Al-Menai was released from prison before Egypt’s uprising. In January 2011 he was joined in Sinai by an unknown number of the thousands of escapees who walked out of prisons when the guards left their posts. Over the course of 2011 and 2012, the interim military-led government and, to a lesser extent, then-President Mohamed Morsi of the Muslim Brotherhood released other long-standing security detainees, some of whom reportedly returned to fight in Sinai. These included the brother of al-Qaeda leader Ayman al-Zawahiri and Mohamed Jamal, the latter of whom was re-arrested following U.S. intelligence linking him to the September 2012 attack on the U.S. compound in Benghazi, Libya. The Sinai Peninsula was effectively lawless.

Although North Sinai was always a distant reach for Cairo, the governorate had channeled law and order through the traditional tribal structure. “Sharia and Tribal Courts” is one of Sabry’s best chapters because of its in-depth look at Sinai’s traditional order, Mubarak-era policy toward that structure, and the rise of Islamic courts in Sinai:

With the arrival of the different tribes to the Sinai Peninsula centuries ago, the elders of the community were the tribal judges . . . The position was seen as sacred so that most judges did not retire, but stayed in their role until death and usually passed their knowledge to their wisest son who would inherit the position.

After Israel withdrew from the peninsula, the Egyptian regime hired a group of Bedouin elders; they became known as “Government Sheikhs.” These faux tribal elites, appointed by the security authorities, lacked the popularity and respect of traditional tribal elders. Dependent on the regime for their authority, the Government Sheikhs were seen as corrupt by the local population. In this context, Sabry introduces readers to Asaad al-Beik, a Salafist preacher in the North Sinai capital of al-Arish who settled disputes on the basis of Islamic law (sharia). Prior to Egypt’s 2011 uprising, al-Beik had been threatened by security forces for running this informal court; but in March 2011 he hung a sign on the guesthouse where the court met identifying it as “The House of Sharia Law in al-Arish.”

Like tribal courts, the sharia courts settle private disputes between parties, but the latter are free to use and subsist on donations. Al-Beik and other sharia judges make all parties sign pledges to uphold the court’s decision. However, the courts also employed what became known as a “Rights Retrieving Committee” for “investigating crimes and violations, verifying testimonies, mediating between rivals, and applying the decades-old naming and shaming system.” The work of these Islamic judges and committees, made up of young Salafist activists selected by the judges, challenged both state and tribal authorities. One source told Sabry the sharia courts and retrieval committees “would have never operated” if the Egyptian state had done its job. The destruction of the tribal order by the Mubarak regime and its replacement with Salafist courts both prepared the North Sinai population for a jihadist call and hollowed out the tribal elites’ ability to effectively respond to it.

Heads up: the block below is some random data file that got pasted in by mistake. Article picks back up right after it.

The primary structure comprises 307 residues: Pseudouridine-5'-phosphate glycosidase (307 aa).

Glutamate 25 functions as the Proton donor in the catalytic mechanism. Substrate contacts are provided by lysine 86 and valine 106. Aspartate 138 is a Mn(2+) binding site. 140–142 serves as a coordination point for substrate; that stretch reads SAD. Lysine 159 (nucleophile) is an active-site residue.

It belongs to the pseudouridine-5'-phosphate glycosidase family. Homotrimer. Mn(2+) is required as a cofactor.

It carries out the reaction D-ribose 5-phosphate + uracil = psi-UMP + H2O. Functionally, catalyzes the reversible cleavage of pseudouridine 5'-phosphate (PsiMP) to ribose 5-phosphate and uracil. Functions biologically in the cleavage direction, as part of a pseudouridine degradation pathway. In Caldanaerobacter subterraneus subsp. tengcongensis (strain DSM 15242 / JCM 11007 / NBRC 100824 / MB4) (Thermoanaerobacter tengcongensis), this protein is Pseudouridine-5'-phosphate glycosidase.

Even aggressive Egyptian reporters rarely make it east of al-Arish, and those who do generally serve as mouthpieces for the army or the so-called “sovereign sources” in the peninsula. Indeed, in August 2015 Egypt passed an “anti-terrorism” law that made it a crime to report anything

A Palestinian man is lowered into a smuggling tunnel beneath the Gaza-Egypt border, in the southern Gaza Strip, September 2013. (Photo by Mahmud Hams/AFP/Getty Images.)
A Palestinian man is lowered into a smuggling tunnel beneath the Gaza-Egypt border, in the southern Gaza Strip, September 2013. (Photo by Mahmud Hams/AFP/Getty Images.)

that contradicted official government statements. With this media blackout, the most recognized alternative to the government narrative is that of Wilayat Sinai, the Islamic State’s Egyptian branch, which spreads propaganda of its operations and alleged governance across social media. By writing Sinai, reporting via Twitter, and making media appearances, Sabry has served as an outlet for the Sinai population caught between insurgent attacks and military response.